Time to Complete
With our backyard ice rink and amazing fire pit area, an outdoor bench to take a break on was a priority project. I wanted to use this opportunity to come up with a design that would be easy and cheap to build, look good, and be comfortable. After doing some research I stumbled a design called the Leopold bench (plans here) which was named after the conservationist Aldo Leopold who built them for birdwatching and nature photography.
I liked the simplicity of the Leopold Bench but wanted to modify the design a little by varying the angles to make it a little more comfortable and have a proper seat and back. So this is the design that I came up with. If you are interested in the modern Adirondack plans that compliment this bench, check those out here.
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Disclosure: This project was sponsored by Diablo Tools however the design and opinions are 100% my own.
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Time needed: 30 minutes.
This is an easy yet sleek looking bench that can be built for around $30, in about 30 mins, and with only 3 tools (drill/driver, circular saw, and speed square).
- Cutting the Wood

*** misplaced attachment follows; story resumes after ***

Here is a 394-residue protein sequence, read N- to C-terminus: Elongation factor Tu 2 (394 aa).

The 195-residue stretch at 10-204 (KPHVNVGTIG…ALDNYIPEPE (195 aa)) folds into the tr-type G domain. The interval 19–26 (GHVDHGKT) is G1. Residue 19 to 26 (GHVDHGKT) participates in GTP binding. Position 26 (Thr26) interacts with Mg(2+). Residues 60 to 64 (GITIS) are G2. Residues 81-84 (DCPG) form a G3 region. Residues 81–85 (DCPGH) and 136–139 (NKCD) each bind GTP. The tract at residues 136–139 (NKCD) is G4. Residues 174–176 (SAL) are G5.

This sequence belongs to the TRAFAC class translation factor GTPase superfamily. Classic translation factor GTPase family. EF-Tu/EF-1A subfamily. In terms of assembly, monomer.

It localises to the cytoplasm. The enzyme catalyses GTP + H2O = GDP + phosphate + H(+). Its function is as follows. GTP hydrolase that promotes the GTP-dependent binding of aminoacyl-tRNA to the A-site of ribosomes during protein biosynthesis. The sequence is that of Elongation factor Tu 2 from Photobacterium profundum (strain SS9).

The 2x8s should be cut down per the following diagram. The angled cuts can be cut with either a miter saw or marked with a speed square and cut with a circular saw.
To make the angled cut marks you can used a speed square, by pivoting the corner until the correct angle is aligned with the edge of the board, as shown below.
- Cutting the Taper
Rather than leaving the longer leg a full 2×8, we need to cut a taper at the top of the back. Not only does it look nicer but it will be the correct angle of the back. Using the diagram below, mark the line with a straight edge and cut the taper with a circular saw.
- Assembling the Legs
The legs are assembled with (4) 2-1/2″ exterior wood screws each, as shown below.
Use the dimensions in the diagram above to mark the line that the shorter leg will fall on (as shown below). Note that the 19″ side of the short leg should be towards the back of the bench.
The 6″ measurement on the shorter leg should get the legs pretty close to the correct alignment. Before securing, use a straight edge to check the bottom of the legs to assure they are in the same plane (will sit flat on the ground when upright). Then secure with (4) 2-1/2″ exterior wood screws each.
- Attaching the Seat and Back
The seat and back can now be installed with 2-1/2″ exterior wood screws as shown in the diagram below.
Overhand the front of the seat by 1-1/2″ and space the boards about 1/4″ – 1/2″ apart.